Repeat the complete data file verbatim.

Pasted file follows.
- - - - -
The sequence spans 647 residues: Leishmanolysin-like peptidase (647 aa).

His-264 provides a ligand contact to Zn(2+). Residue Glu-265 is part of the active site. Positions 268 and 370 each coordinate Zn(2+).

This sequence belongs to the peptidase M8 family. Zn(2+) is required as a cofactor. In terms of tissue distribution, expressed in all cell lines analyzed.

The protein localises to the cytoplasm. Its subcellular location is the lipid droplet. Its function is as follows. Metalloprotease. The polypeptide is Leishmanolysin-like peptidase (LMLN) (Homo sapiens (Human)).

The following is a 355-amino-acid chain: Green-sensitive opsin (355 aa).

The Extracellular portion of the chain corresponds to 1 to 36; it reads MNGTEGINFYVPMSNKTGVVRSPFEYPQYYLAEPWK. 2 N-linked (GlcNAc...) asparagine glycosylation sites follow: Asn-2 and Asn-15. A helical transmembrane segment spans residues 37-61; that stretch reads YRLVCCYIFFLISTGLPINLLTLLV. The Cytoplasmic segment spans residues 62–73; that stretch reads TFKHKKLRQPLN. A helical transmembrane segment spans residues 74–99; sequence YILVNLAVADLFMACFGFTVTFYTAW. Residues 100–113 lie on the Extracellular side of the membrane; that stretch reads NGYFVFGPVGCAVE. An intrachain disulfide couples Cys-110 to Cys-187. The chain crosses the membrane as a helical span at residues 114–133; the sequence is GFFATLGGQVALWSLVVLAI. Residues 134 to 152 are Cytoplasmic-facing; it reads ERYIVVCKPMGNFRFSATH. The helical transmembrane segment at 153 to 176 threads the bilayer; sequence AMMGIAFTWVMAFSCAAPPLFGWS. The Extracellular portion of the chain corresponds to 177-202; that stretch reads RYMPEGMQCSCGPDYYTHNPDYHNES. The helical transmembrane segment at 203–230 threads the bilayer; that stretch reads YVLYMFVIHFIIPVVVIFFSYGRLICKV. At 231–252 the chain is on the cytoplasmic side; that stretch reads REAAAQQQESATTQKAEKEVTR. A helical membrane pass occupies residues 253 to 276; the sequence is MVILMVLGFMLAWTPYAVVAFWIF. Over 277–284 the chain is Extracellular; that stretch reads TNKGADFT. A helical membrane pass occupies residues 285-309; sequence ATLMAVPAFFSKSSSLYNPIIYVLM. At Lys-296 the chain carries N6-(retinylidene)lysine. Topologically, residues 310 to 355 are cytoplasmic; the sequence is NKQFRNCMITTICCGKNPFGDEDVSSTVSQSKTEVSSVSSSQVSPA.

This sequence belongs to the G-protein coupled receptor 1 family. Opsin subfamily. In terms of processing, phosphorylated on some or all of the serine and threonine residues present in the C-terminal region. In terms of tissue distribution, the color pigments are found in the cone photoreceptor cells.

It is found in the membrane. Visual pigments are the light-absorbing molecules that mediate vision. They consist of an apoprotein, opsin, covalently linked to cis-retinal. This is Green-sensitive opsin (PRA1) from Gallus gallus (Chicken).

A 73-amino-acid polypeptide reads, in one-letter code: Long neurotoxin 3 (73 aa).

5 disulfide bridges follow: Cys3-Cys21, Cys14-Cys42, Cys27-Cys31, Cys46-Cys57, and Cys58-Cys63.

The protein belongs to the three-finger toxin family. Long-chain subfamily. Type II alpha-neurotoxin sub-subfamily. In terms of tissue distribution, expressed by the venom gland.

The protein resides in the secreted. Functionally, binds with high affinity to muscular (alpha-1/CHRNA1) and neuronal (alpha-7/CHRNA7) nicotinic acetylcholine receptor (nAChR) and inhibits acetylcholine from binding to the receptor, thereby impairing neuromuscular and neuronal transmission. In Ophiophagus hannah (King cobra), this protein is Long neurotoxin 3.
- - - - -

The sequence spans 647 residues: Leishmanolysin-like peptidase (647 aa).

His-264 provides a ligand contact to Zn(2+). Residue Glu-265 is part of the active site. Positions 268 and 370 each coordinate Zn(2+).

This sequence belongs to the peptidase M8 family. Zn(2+) is required as a cofactor. In terms of tissue distribution, expressed in all cell lines analyzed.

The protein localises to the cytoplasm. Its subcellular location is the lipid droplet. Its function is as follows. Metalloprotease. The polypeptide is Leishmanolysin-like peptidase (LMLN) (Homo sapiens (Human)).

The following is a 355-amino-acid chain: Green-sensitive opsin (355 aa).

The Extracellular portion of the chain corresponds to 1 to 36; it reads MNGTEGINFYVPMSNKTGVVRSPFEYPQYYLAEPWK. 2 N-linked (GlcNAc...) asparagine glycosylation sites follow: Asn-2 and Asn-15. A helical transmembrane segment spans residues 37-61; that stretch reads YRLVCCYIFFLISTGLPINLLTLLV. The Cytoplasmic segment spans residues 62–73; that stretch reads TFKHKKLRQPLN. A helical transmembrane segment spans residues 74–99; sequence YILVNLAVADLFMACFGFTVTFYTAW. Residues 100–113 lie on the Extracellular side of the membrane; that stretch reads NGYFVFGPVGCAVE. An intrachain disulfide couples Cys-110 to Cys-187. The chain crosses the membrane as a helical span at residues 114–133; the sequence is GFFATLGGQVALWSLVVLAI. Residues 134 to 152 are Cytoplasmic-facing; it reads ERYIVVCKPMGNFRFSATH. The helical transmembrane segment at 153 to 176 threads the bilayer; sequence AMMGIAFTWVMAFSCAAPPLFGWS. The Extracellular portion of the chain corresponds to 177-202; that stretch reads RYMPEGMQCSCGPDYYTHNPDYHNES. The helical transmembrane segment at 203–230 threads the bilayer; that stretch reads YVLYMFVIHFIIPVVVIFFSYGRLICKV. At 231–252 the chain is on the cytoplasmic side; that stretch reads REAAAQQQESATTQKAEKEVTR. A helical membrane pass occupies residues 253 to 276; the sequence is MVILMVLGFMLAWTPYAVVAFWIF. Over 277–284 the chain is Extracellular; that stretch reads TNKGADFT. A helical membrane pass occupies residues 285-309; sequence ATLMAVPAFFSKSSSLYNPIIYVLM. At Lys-296 the chain carries N6-(retinylidene)lysine. Topologically, residues 310 to 355 are cytoplasmic; the sequence is NKQFRNCMITTICCGKNPFGDEDVSSTVSQSKTEVSSVSSSQVSPA.

This sequence belongs to the G-protein coupled receptor 1 family. Opsin subfamily. In terms of processing, phosphorylated on some or all of the serine and threonine residues present in the C-terminal region. In terms of tissue distribution, the color pigments are found in the cone photoreceptor cells.

It is found in the membrane. Visual pigments are the light-absorbing molecules that mediate vision. They consist of an apoprotein, opsin, covalently linked to cis-retinal. This is Green-sensitive opsin (PRA1) from Gallus gallus (Chicken).

A 73-amino-acid polypeptide reads, in one-letter code: Long neurotoxin 3 (73 aa).

5 disulfide bridges follow: Cys3-Cys21, Cys14-Cys42, Cys27-Cys31, Cys46-Cys57, and Cys58-Cys63.

The protein belongs to the three-finger toxin family. Long-chain subfamily. Type II alpha-neurotoxin sub-subfamily. In terms of tissue distribution, expressed by the venom gland.

The protein resides in the secreted. Functionally, binds with high affinity to muscular (alpha-1/CHRNA1) and neuronal (alpha-7/CHRNA7) nicotinic acetylcholine receptor (nAChR) and inhibits acetylcholine from binding to the receptor, thereby impairing neuromuscular and neuronal transmission. In Ophiophagus hannah (King cobra), this protein is Long neurotoxin 3.